Testing Joyce’s Definition of Art

In this post, as promised, I will take a look at some of Joyce’s tests for his definition of art (“Art is the human disposition of sensible or intelligible matter for an aesthetic end”).  The “questions” he asks are from an entry in his Paris notebook dated March 28, 1903 (please note that I am slightly rearranging the order in which the questions appear).

Question:  Can a photograph be a work of art?

Answer:  A photograph is a disposition of sensible matter and may be disposed for an aesthetic end but it is not a human disposition of sensible matter.  Therefore it is not a work of art.

Here, Joyce may be a victim of his times (though I find that hard to believe).  Photography was still a relatively novel mode of artistic expression at the turn of the century.  Perhaps Joyce was unaware of the photographic process, which includes framing, focusing, filtering, cropping, and countless other steps.  Each of these steps requires artistic choice on the part of the photographer (i.e., human disposition).  Joyce’s conclusion sounds curiously narrow and short-sighted.  I can only hope that, had he been aware of the photographic process in 1903, he would have considered the possibility that photographs can be art (and perhaps he did in his later life, but I am in no position to verify this).

Question:  Why are not excrements, children and lice works of art?

Answer:  Excrements, children, and lice are human products–human dispositions of sensible matter.  The process by which they are produced is natural and non-artistic; their end is not an aesthetic end: therefore they are not works of art.

Question:  If a man hacking in fury at a block of wood make there an image of a cow (say) has he made a work of art?

Answer:  The image of a cow made by a man hacking in fury at a block of wood is a human disposition of sensible matter but it is not a human disposition of sensible matter for an aesthetic end.  Therefore it is not a work of art.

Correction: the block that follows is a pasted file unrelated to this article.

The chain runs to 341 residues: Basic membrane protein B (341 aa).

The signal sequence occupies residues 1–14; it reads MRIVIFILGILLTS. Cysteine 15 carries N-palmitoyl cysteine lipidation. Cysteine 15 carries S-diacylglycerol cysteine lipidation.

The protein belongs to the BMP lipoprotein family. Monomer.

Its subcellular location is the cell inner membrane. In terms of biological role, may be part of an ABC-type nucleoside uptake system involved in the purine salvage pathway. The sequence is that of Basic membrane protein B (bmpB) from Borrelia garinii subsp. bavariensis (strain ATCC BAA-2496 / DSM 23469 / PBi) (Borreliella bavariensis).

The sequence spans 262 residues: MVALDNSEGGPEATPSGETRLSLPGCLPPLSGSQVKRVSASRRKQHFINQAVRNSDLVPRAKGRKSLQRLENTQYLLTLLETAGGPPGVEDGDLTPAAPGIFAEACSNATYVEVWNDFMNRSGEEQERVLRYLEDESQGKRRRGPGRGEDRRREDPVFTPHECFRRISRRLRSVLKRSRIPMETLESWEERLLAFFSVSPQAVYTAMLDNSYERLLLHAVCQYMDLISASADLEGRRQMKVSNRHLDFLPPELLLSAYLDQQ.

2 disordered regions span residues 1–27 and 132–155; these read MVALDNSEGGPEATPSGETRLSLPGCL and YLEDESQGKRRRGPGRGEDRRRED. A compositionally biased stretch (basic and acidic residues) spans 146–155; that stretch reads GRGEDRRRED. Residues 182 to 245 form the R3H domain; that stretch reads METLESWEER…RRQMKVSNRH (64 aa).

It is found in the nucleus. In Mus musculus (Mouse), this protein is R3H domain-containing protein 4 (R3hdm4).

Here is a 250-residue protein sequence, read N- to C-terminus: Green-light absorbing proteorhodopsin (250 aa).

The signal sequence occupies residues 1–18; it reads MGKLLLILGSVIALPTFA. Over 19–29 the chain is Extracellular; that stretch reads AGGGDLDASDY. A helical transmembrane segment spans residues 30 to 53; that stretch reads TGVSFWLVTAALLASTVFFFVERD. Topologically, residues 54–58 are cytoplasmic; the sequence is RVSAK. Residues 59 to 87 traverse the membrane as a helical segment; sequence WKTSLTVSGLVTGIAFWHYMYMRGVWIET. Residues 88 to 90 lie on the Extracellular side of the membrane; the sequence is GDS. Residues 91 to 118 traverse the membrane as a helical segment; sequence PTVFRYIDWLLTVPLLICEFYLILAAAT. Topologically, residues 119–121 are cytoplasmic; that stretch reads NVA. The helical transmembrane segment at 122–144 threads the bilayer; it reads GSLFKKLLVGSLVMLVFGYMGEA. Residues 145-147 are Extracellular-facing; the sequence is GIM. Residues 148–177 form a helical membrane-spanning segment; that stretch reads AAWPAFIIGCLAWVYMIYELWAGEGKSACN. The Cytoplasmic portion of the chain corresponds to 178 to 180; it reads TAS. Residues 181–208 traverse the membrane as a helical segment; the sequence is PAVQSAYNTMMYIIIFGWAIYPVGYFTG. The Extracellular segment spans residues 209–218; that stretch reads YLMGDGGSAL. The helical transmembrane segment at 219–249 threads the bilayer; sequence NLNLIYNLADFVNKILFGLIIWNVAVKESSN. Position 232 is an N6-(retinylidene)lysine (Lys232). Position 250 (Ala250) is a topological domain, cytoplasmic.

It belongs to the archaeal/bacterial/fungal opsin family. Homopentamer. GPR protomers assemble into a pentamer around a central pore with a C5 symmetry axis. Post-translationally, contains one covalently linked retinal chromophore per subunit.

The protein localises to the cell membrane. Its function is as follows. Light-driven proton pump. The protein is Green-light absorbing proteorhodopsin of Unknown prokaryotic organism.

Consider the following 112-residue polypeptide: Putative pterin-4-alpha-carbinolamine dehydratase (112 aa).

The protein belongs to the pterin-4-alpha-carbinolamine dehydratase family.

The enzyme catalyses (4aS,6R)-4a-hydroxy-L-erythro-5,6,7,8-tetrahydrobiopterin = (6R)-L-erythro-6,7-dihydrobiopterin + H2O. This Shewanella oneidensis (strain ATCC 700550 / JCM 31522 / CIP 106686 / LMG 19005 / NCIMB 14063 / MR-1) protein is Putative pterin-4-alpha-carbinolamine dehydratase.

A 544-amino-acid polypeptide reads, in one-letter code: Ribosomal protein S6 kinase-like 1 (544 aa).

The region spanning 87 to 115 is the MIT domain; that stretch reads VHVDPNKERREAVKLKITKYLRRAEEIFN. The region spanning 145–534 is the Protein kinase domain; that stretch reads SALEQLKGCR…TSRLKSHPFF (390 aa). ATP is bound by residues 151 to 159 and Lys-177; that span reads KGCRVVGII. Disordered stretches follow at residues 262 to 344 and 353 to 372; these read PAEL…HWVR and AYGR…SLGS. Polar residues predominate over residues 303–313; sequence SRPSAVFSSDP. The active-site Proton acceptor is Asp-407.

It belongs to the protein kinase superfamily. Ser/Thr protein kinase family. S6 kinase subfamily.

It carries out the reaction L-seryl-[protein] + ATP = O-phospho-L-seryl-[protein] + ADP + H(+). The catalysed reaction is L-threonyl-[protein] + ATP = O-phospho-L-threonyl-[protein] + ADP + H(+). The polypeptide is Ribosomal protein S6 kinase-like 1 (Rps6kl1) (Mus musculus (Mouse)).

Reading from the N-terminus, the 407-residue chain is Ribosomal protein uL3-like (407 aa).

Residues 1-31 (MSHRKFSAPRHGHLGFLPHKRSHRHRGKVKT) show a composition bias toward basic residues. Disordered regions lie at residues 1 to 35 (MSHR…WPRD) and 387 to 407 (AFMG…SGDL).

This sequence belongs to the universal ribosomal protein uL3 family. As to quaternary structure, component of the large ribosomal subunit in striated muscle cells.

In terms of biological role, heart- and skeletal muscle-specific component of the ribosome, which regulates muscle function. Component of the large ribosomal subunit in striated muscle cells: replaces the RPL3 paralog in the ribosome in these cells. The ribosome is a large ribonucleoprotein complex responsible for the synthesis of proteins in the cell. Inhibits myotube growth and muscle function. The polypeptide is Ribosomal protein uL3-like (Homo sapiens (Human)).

First, are lice really human dispositions of sensible matter?  Excrement and children would have sufficed for Joyce’s purposes here.  Overall, I agree with his conclusion in both of these tests.  As objects in themselves, children, excrement, and randomly produced semblances of art have in no way been created for an aesthetic end.  However, as I said previously, the idea of an “aesthetic end” is where things get tricky in Joyce’s definition of art.  For example, I wonder if children or excrement can be re-purposed toward an aesthetic end through placement within a proper “artworld” context.  Are there any artistic traditions in which these products, as objects in themselves, could somehow take root and be seen in an artistic light?  Perhaps not, but we shouldn’t rule out the possibility.  The same goes for the unintentional cow sculpture.  If it can find a home within an artistic tradition (even as an unwelcome guest, as Duchamp’s Fountain surely was in 1917*), and no one knows what the artist actually intended (can we ever really know this?), we very well might be able to appraise the object aesthetically.

Thus, perhaps we can add an appendage to Joyce’s definition:

Art is the human disposition of sensible or intelligible matter for an aesthetic end, whereby the aesthetic end is determined by context, tradition (i.e., established evaluative criteria), and audience (i.e., critical appraisal)–not by the artist.